Former Ridgeland football star Scott gives back as social worker
If you asked Wesley Scott five years ago where he thought he’d be in life, without hesitation he would have said playing in the NFL. But instead Scott finds himself working at Jasper County’s Department of Social Services, his football career in the past.
Scott, a Ridgeland native, graduated from Ridgeland High School in 2012 and played football at NCAA Division I FBS Miami (Ohio).
He had a strong freshman season playing defensive end and moved to the offensive line his sophomore season. At the end of the 2014 season he tore his ACL and missed his entire junior season.
Scott never made a full recovery, but instead suffered another ligament tear in his knee. He ended up playing 10 games on the offensive line his senior season in 2015.
Before his injury, Scott’s dream of playing in the NFL was alive and well. But unable to make a full recovery, he was forced to accept defeat.
“I had to accept the fact — I didn’t want to live a lie,” said Scott, who in 2011 competed in the prestigious Shrine Bowl of the Carolinas. “All I knew was football, so I had to figure out, what do I do now?”
Scott finished his undergraduate career with a major in family studies and minor in gerontology. Initially, he wanted to work as a fitness instructor at a nursing home, and still does, but he felt he could have a more profound impact working as a social worker, connecting people with desperately needed resources.
“Initially I was looking at jobs in Maryland and Cincinnati, but I wanted to be back with my family and do something that hits close to home,” Scott said. “I can drive five minutes out of Ridgeland and see negativity around. I’m blessed to get this job and be giving back to my community. I’m going to go extra hard.”
Working 9 a.m to 5 p.m. in a cubicle, filing paperwork, and making visits to impoverished families was not how Scott saw himself giving back to Jasper.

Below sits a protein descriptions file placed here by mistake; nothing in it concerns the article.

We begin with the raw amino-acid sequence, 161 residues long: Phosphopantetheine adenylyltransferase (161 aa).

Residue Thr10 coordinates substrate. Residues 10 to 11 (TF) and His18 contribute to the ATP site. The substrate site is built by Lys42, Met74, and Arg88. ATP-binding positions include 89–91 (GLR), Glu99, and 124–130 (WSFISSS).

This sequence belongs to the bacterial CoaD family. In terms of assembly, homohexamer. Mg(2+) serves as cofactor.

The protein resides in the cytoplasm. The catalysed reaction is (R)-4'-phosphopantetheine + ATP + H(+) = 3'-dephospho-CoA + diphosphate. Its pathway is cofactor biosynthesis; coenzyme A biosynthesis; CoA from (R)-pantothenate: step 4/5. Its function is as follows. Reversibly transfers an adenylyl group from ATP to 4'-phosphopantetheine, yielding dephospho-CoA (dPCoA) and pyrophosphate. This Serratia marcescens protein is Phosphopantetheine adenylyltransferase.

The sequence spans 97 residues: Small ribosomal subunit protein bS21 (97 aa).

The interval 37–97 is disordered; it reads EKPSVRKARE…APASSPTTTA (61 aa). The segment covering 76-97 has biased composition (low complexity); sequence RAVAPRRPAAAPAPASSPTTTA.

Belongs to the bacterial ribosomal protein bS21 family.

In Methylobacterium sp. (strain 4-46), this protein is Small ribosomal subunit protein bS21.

“I thought I would come back and financially give back. I’m still giving back with resources to help people with similar situations to my own growing up,” Scott said. “My intent started out different, but I ended up doing it (giving back); it’s just different than how I expected.”
Scott still looks like a football player. He’s 6-foot-5, 260 pounds and constantly wears a big ear-to-ear grin. He’s managed to find purpose and happiness outside of football. Every time he receives a drawing from a child in a family that he works with, he immediately pins it to his bulletin board to remind him why he chose this path.
As a social worker, Scott works with families to help lift them out of distress; often he finds himself interacting with children who leave him with vivid impressions.
“‘I’m the one to help you,’ I tell the kids. I want to put everything back intact — fix the problem,” Scott said.
He glanced at his collage of drawings, which are tokens of the kids’ appreciation.
“A child in distress remembers you,” Scott said. “Being able to see people turn around, it’s a beautiful thing. I know all about setbacks. I wasn’t able to come back from mine. They may look different, but I can relate. My injury put me in a dark place — I was a teen with a shot at The League, but it expanded my mental and physical knowledge. I’m glad my injury happened because it taught me what life is really about.”
Scott also gave back to the community last October, when he volunteered at the evacuation shelter in Ridgeland during Hurricane Matthew. Scott worked 12-hour shifts to help ensure everybody at the shelter was comfortable.
He might not find himself suiting up for a game, but Scott takes his football mentality and applies it to each of his cases. Football still runs through his veins. He’s worked for DSS for just less than a year, and the demands of his job limit his free time, but he’s started reaching out to the football programs around the county, including RHHS. He plans to attend games this season and hopefully volunteer.
“Football is where my heart is,” Scott said.
For now, Scott plans to continue his work with DSS. He’s contemplated pursuing a physical training certification, but he’s comfortable giving back to families in Jasper County.